Summer is still here, and it is still HOT. What could be better than a glass of lemonade to beat the heat? As we approach the last few weeks of summer, preparations for the change of seasons begin. Youth and adults navigate the start of a new school year, retail stores reset for upcoming holidays, and small and large farmers transition into fall crops, winding down harvest of summer produce like tomatoes, corn, and blackberries, making them harder to find at local markets.
But, we are in luck! According to Bruce McClean, Clemson Extension Horticulture and Small Fruits agent, “…blackberries are about finished, except for a few regional growers “ , like McCall Farms “…who planted the primocane variety. Those will be available through the end of the summer into the fall.” Last year, I was able to get blackberries from local farmstands and the Pee Dee State Farmers Market in Florence through October, and I’m hoping to do the same this year. (Certified SC Grown) But, what are you going to do with those berries once you get them home? Of course, washing and eating them fresh is always a treat. There are also a variety of ways to use, preserve and extend the berry harvest allowing one to enjoy seasonal produce for weeks and months to come.
How great would it be to top a biscuit with blackberry jam, pull out freshly frozen berries in February and make a pie or cobbler, or pour a refreshing glass of blackberry limeade using the recipe below, knowing exactly what is in it because you made it yourself? (if canning is not an option for you, this recipe can also be made and served immediately or stored frozen in freezer-safe containers)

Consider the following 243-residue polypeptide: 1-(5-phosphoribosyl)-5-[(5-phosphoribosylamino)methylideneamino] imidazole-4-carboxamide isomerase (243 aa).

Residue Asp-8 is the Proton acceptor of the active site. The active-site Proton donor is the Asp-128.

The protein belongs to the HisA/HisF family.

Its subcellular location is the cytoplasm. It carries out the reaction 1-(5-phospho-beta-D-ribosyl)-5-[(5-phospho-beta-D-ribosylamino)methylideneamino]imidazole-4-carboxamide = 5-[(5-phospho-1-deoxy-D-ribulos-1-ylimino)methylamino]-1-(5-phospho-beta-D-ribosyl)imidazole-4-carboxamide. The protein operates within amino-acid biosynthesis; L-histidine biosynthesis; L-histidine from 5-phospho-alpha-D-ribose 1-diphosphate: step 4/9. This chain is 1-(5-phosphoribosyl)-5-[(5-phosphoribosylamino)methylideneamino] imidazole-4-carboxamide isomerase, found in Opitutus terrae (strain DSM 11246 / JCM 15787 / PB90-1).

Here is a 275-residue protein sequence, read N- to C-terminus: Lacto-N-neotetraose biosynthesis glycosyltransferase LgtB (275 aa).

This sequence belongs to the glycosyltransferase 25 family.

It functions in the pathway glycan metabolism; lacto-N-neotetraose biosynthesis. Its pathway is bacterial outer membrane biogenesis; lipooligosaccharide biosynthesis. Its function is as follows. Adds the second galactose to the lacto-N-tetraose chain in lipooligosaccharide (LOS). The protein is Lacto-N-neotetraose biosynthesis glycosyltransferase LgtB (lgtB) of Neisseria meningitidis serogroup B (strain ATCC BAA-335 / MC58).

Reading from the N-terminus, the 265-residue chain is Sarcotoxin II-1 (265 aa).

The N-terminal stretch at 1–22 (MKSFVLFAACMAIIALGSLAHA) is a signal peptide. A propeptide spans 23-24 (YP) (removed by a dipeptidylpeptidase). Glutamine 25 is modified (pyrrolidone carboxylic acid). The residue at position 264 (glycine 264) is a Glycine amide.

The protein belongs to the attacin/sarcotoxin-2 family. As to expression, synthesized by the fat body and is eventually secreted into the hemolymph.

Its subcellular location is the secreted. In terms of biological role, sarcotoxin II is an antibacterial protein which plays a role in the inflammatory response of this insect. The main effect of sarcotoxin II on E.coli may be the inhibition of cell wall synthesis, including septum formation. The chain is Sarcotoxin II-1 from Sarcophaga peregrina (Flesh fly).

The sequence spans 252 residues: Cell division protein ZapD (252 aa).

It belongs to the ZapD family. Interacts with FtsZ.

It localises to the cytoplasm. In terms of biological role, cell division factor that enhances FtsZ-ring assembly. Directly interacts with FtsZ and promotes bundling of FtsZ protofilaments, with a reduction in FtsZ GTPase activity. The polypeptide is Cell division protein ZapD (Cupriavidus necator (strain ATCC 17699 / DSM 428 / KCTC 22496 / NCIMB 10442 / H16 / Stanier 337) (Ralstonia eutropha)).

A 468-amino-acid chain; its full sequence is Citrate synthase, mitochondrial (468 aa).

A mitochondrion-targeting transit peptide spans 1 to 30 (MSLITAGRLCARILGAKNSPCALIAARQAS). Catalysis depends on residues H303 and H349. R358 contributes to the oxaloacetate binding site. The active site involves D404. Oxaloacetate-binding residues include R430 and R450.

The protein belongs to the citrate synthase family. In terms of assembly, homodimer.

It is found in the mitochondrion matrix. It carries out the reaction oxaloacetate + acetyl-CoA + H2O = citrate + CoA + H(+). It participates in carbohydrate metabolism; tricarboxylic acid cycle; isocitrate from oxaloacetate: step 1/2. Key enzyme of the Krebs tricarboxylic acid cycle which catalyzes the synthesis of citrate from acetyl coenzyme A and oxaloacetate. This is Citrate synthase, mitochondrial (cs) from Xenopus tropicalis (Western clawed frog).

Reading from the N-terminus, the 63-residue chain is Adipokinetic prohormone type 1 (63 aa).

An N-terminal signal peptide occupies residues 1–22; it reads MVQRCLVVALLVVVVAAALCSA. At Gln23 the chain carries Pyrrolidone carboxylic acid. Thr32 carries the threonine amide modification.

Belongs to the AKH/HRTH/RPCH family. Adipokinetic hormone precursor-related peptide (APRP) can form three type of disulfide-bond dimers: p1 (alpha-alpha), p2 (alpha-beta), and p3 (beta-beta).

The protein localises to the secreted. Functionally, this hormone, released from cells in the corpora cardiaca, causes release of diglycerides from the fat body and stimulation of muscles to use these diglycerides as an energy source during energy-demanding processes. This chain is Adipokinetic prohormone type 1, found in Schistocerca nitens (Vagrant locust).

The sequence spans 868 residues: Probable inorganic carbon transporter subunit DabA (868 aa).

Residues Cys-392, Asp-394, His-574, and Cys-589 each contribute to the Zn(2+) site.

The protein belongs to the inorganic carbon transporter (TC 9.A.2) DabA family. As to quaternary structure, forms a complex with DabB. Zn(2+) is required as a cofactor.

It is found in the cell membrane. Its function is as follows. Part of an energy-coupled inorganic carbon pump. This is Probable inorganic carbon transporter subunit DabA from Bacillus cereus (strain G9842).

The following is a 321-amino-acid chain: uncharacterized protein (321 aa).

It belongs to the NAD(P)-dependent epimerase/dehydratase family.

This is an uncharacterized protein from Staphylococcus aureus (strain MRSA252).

Always start with clean hands and surfaces, equipment, utensils, and wash berries prior to blending.
Blackberry Limeade Concentrate (adapted from: www.freshpreserving.com)
- 6 cups blackberries,
- 4 cups freshly squeezed lime juice (or bottled)
- 6 cups granulated sugar
- 7 (16 oz) pint jars
- Prepare boiling water canner. Heat jars in simmering water until ready for use. Do not boil. Wash lids in warm soapy water and set bands aside.
- Puree berries in a blender or food processor fitted with a metal blade, working in batches, until smooth. Transfer to a large stainless-steel saucepan as completed.
- Add lime juice and sugar to the berry puree, stirring to combine. Heat to 190° F over medium-high heat, stirring occasionally. Do not boil. Remove from heat and skim off foam.
- Ladle hot concentrate into hot jars, leaving 1/4 inch headspace. Wipe rim. Center lid on jar. Apply band until fit is fingertip tight. Place jar in boiling water or steam canner. Repeat until all jars are filled.
- Process jars in a boiling water or steam canner for 15 minutes, adjusting for altitude. Remove jars and cool. Check lids for seal after 24 hours. Lid should not flex up and down when center is pressed.
- Recommended options for serving: reconstitute and mix one part concentrate with three parts mixer using your favorite water, juice, sparkling water, carbonated beverage, or spirit. Herbs like fresh mint, basil, or lavender can be muddled and incorporated for additional flavor varieties. Adjust concentrate ratio to suit your taste.
If this sounds like something you would like to make, but aren’t sure where to start, Clemson Extension is here to help. We have a variety of home food preservation resources available on the Home and Garden Information Center website as well as the Carolina Canning Facebook page. In addition to web-based resources, Chase Baillie and other agents across the state from the Clemson Extension Food Systems and Safety Team offer classes, outreach, and support throughout the year to the public related to Food Systems, Safety, and Preservation. For more information about upcoming programs, stay tuned to our events page at https://www.clemson.edu/food.
If you decide to beat the heat and try this recipe, we would love to know! Stay cool and hydrated, and share your experience with us on social media using the hashtag #carolinacanning.